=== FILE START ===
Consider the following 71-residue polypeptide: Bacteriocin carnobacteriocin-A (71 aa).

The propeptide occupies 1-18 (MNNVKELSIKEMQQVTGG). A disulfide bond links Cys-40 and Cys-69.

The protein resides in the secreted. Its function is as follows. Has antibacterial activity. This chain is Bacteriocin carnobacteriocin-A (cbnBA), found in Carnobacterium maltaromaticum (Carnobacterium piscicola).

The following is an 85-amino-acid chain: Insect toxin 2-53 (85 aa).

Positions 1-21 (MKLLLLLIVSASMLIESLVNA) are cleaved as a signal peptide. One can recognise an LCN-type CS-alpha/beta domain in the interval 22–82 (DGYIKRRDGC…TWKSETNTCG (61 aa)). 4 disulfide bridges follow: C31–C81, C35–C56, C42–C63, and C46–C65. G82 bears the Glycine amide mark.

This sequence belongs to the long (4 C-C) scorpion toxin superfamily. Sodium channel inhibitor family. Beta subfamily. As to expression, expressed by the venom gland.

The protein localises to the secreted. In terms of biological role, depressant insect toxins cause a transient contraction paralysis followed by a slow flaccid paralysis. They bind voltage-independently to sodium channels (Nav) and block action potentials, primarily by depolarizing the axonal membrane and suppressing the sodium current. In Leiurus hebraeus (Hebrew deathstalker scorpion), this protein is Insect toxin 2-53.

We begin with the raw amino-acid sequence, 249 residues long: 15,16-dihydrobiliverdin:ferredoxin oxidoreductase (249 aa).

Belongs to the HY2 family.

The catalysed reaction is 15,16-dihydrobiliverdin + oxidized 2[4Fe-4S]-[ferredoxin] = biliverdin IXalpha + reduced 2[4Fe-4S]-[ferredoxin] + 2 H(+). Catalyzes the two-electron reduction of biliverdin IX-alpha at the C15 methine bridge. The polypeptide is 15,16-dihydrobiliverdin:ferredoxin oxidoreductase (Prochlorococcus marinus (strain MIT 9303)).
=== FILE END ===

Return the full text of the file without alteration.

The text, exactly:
Consider the following 71-residue polypeptide: Bacteriocin carnobacteriocin-A (71 aa).

The propeptide occupies 1-18 (MNNVKELSIKEMQQVTGG). A disulfide bond links Cys-40 and Cys-69.

The protein resides in the secreted. Its function is as follows. Has antibacterial activity. This chain is Bacteriocin carnobacteriocin-A (cbnBA), found in Carnobacterium maltaromaticum (Carnobacterium piscicola).

The following is an 85-amino-acid chain: Insect toxin 2-53 (85 aa).

Positions 1-21 (MKLLLLLIVSASMLIESLVNA) are cleaved as a signal peptide. One can recognise an LCN-type CS-alpha/beta domain in the interval 22–82 (DGYIKRRDGC…TWKSETNTCG (61 aa)). 4 disulfide bridges follow: C31–C81, C35–C56, C42–C63, and C46–C65. G82 bears the Glycine amide mark.

This sequence belongs to the long (4 C-C) scorpion toxin superfamily. Sodium channel inhibitor family. Beta subfamily. As to expression, expressed by the venom gland.

The protein localises to the secreted. In terms of biological role, depressant insect toxins cause a transient contraction paralysis followed by a slow flaccid paralysis. They bind voltage-independently to sodium channels (Nav) and block action potentials, primarily by depolarizing the axonal membrane and suppressing the sodium current. In Leiurus hebraeus (Hebrew deathstalker scorpion), this protein is Insect toxin 2-53.

We begin with the raw amino-acid sequence, 249 residues long: 15,16-dihydrobiliverdin:ferredoxin oxidoreductase (249 aa).

Belongs to the HY2 family.

The catalysed reaction is 15,16-dihydrobiliverdin + oxidized 2[4Fe-4S]-[ferredoxin] = biliverdin IXalpha + reduced 2[4Fe-4S]-[ferredoxin] + 2 H(+). Catalyzes the two-electron reduction of biliverdin IX-alpha at the C15 methine bridge. The polypeptide is 15,16-dihydrobiliverdin:ferredoxin oxidoreductase (Prochlorococcus marinus (strain MIT 9303)).